The man: Army Staff Sgt. Paul Alexander.
The moment: Barely a week after the D-Day invasion, Alexander and the men of G Company, 60th Infantry Regiment, 9th Infantry Division, found themselves held up by heavy German machine gun fire near Normandy. Alexander led his men forward “across fire-swept terrain,” according to his Distinguished Service Cross citation, suffering serious wounds in the process.
Despite that, Alexander, “personally threw hand grenades into four enemy machine gun positions, completely silencing the guns and inflicting numerous casualties on the enemy,” per the citation. He would not survive the battle.
His actions “exemplify the highest traditions of the military forces of the United States and reflect great credit upon himself, the 9th Infantry Division, and the United States Army,” according to his citation.
And his family never knew it.
The medal: Alexander’s story is the stuff of a great war movie, so it’s not surprising that more than 45 years after D-Day, “Saving Private Ryan” inspired Monty McDaniel to research his uncle’s heroism.
He knew very little about Alexander’s actions, only that his uncle was buried in France at the Normandy American Cemetery. What few details were known by family members weren’t spoken about. He remembered a visit in the late 1950s by a man who had served with Alexander and shared powerful stories — “He held my uncle in his arms when he died” — but not the whole picture.
So in 1999, McDaniel made what would now be a natural first step but wasn’t at the time — a visit to the internet, where he found the American Battle Monuments website.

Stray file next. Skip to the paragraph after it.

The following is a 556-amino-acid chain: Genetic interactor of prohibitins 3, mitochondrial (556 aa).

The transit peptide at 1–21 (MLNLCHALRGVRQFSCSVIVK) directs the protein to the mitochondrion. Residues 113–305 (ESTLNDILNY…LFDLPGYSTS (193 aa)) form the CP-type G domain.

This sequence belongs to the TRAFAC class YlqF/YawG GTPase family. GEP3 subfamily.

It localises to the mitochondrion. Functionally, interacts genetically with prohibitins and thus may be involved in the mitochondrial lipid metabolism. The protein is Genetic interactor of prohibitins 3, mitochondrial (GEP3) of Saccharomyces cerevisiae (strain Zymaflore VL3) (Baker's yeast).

“I typed in his name on that site, and it came up ‘Distinguished Service Cross,’ ” McDaniel said. “And nobody had ever told us about it.”
Seeing that his uncle had earned the military’s second-highest medal for valor left him “flabbergasted,” he recalled, but it also left him with a lot of work to do: Tracking down the right officials to learn more about the award took nearly a year, and acquiring supporting paperwork and eventually requesting a copy of the medal for his aunt took even longer.
His online odyssey also put him in contact with Sterner, and it started what has become the retired teacher’s second act — digging up similar forgotten honors to add to the Hall of Valor database.
McDaniel found out in a hurry that he wouldn’t have to look far: He dug into the cases two of the other men in the 60th Infantry Regiment who’d received DSCs for their actions and found out their families had no knowledge of the honor. One of the men, Staff Sgt. Lawrence W. Gunderson, had nine brothers and sisters who were still alive, McDaniel said.
Key quote: “I’ve contacted over 200 men, other families that my uncle served with, sent them information,” McDaniel said. “They’ve sent me pictures and things. One family, his dad was one of my uncle’s best friends, he said, ‘[My dad] talked about your uncle all the time. Constantly.’ … He was well-liked, I know that, and he was a good soldier.”